John Moore/Getty ImagesA new American citizen holds a U.S. flag after a naturalization ceremony last month.
Published: 04 November 2013 09:13 PM
Updated: 04 November 2013 09:13 PM
Wiry John Hammond speaks fast and greets a stranger with a broad smile. He watches his computer while listening to a conversation but answers quickly when asked a question. The energy is what you would expect from an entrepreneur whose career involves multitasking.
Hammond owns FunAsia, a collection of entertainment centers and banquet halls that primarily cater to Asians in Richardson and Houston. The certified public accountant also owns a radio station. And he has started remodeling an abandoned office tower he bought in North Dallas. The entryway to Hammond’s office displays pictures of him with prominent members of both political parties, including President Barack Obama and former Secretary of State James Baker.
Dr. Jari Khan practices medicine in Collin County, where he and his family have resided for the last decade. The soft-spoken internist did his training in New York after arriving from Pakistan in 1999.
Hammond came from Pakistan, too. Except his name was not John Hammond. He changed it about the time he became an American citizen. He knows Anglicizing his name, and those of his children, is controversial among some fellow Muslims. But he has no regrets. “A name connects you to a place,” says Hammond.
Mike Ghouse spends almost every waking hour promoting tolerance and diversity. He heads the Dallas-based Foundation for Pluralism. (Ghouse also contributes regularly to The Dallas Morning News’ Texas Faith blog.) A native of India, Ghouse came to the United States through the sponsorship of a Mormon he worked with on a business project in Saudi Arabia. Now he heads an organization whose goal is inclusion of all Americans.
“I feel it is important to be part of the place where we live and are sustained,” he says.
The four of us talked recently in Hammond’s office about what it takes to assimilate into America. This country is engaged in one of its great periodic demographic shifts, where we are once again refashioning the face of America. I wanted to hear from them what it is like for immigrants from countries with significant Muslim populations. How do they make it in America?
Interestingly, each of them said it made a difference if you came here by yourself as opposed to coming as part of an extended family. If you came here alone, they agreed, you are likely to be much more motivated to get out, join groups, volunteer your time and create associations.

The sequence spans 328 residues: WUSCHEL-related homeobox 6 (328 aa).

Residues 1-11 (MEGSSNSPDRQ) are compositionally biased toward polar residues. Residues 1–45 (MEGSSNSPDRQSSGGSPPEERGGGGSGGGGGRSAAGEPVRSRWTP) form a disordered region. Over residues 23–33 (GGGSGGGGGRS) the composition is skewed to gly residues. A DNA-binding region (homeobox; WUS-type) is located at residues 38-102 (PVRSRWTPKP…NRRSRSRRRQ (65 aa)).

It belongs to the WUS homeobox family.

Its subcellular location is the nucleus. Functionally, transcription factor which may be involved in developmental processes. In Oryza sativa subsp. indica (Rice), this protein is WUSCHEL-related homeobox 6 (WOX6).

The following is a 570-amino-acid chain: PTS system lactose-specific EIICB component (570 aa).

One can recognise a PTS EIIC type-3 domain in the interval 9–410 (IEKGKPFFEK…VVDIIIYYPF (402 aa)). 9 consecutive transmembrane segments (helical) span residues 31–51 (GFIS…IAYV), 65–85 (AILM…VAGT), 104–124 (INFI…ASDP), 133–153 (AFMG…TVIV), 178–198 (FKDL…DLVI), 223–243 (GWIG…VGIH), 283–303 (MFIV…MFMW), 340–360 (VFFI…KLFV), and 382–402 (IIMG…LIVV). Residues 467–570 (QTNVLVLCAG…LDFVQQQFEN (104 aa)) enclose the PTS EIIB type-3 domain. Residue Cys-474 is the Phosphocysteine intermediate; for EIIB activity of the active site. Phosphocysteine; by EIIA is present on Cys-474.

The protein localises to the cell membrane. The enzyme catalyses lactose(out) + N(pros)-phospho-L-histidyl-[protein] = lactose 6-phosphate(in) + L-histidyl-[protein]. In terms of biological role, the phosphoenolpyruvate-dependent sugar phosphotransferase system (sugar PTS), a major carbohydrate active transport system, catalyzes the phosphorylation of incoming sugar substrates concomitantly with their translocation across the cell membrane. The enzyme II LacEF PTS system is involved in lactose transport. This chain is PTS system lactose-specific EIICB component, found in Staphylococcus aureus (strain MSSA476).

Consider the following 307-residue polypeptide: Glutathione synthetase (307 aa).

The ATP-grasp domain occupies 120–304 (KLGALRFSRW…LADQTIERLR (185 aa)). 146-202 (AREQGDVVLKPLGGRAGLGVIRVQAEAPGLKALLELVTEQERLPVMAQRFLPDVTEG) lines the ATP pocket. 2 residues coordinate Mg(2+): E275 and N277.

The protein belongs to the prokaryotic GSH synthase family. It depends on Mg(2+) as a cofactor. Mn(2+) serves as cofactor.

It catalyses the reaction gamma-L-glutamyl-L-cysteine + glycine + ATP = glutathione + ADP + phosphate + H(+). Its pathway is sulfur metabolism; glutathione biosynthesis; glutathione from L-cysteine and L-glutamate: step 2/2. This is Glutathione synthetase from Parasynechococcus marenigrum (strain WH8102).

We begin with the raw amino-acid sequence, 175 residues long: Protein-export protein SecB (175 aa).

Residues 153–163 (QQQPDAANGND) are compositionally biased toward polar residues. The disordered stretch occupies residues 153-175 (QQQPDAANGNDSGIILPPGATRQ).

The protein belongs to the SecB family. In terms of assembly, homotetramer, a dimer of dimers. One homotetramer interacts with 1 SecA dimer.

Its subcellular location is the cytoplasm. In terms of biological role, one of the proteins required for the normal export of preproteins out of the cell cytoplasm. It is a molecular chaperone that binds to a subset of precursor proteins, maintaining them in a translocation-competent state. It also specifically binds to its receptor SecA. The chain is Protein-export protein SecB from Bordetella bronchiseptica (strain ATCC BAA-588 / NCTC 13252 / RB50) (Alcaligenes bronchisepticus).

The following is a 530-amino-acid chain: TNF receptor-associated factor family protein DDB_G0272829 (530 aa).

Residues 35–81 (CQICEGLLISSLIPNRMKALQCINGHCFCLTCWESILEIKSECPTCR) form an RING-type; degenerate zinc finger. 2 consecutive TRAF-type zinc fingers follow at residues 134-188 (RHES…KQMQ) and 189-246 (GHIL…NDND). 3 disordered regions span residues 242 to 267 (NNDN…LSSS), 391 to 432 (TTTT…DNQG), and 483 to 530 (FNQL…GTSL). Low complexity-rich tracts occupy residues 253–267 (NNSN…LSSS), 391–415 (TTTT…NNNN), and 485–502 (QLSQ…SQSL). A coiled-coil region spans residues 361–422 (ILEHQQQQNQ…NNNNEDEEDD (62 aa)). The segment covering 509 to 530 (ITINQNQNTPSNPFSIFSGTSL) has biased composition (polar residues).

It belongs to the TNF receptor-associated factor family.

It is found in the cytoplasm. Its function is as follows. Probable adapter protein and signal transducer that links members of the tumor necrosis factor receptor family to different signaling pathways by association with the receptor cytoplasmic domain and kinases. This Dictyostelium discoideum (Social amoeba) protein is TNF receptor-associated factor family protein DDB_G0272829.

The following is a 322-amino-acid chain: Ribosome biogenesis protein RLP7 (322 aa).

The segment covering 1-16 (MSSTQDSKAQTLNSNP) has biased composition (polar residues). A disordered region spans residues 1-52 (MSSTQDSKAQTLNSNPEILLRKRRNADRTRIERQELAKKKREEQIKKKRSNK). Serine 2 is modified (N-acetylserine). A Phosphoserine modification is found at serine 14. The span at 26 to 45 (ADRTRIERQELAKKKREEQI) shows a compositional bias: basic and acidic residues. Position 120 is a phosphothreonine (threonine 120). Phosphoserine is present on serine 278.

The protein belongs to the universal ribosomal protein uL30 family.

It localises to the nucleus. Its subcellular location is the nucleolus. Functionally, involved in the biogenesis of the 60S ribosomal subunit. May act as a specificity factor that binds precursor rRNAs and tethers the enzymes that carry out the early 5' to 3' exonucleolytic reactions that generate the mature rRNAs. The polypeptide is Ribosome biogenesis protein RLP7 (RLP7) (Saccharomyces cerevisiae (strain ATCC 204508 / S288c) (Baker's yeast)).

By contrast, if you arrived as part of a larger family, you are less likely to get out into the larger community. You have your own affiliations already in place.
As I listened to them talk, I thought of my own family’s experience. The McKenzie side of my family came to Galveston from Scotland in the 1880s. The first generation mostly stayed close to the island and maintained its clan. The second and third generations ventured farther out, moving away from Galveston and becoming part of their new communities.
That takes time, however. Meanwhile, some immigrants with extended families live in parallel universes, especially if they don’t speak the language or understand many customs. The challenge for social and cultural institutions, such as civic groups, religious organizations and business associations, is to reach out and bring them into the whole.
Khan certainly is involved in finding common ground. Along with his medical practice, he works with an annual Muslim for Life blood drive to support North Texas. He is active in Plano’s Multicultural Outreach Roundtable. And through his volunteer work, he has met the mayors of most North Texas cities. His faith, he says, teaches him to contribute to the community where you live.
The lives of Hammond, Khan and Ghouse are just three of many successful stories of integration. As debate continues in Washington about immigration reform, it’s important that we all remember that such stories exist, whether they involve émigrés from primarily Muslim nations or from Mexico.
A more open immigration system will change the face of the country. Still, common ground can be found amid our diversity. It will just take hard work.
Dallas Morning News editorial columnist William McKenzie’s email address is wmckenzie
@dallasnews.com. He moderates the Texas Faith blog at dallasnews.com/texasfaith and contributes to the Education blog. Follow him on Twitter at @bill_mckenzie.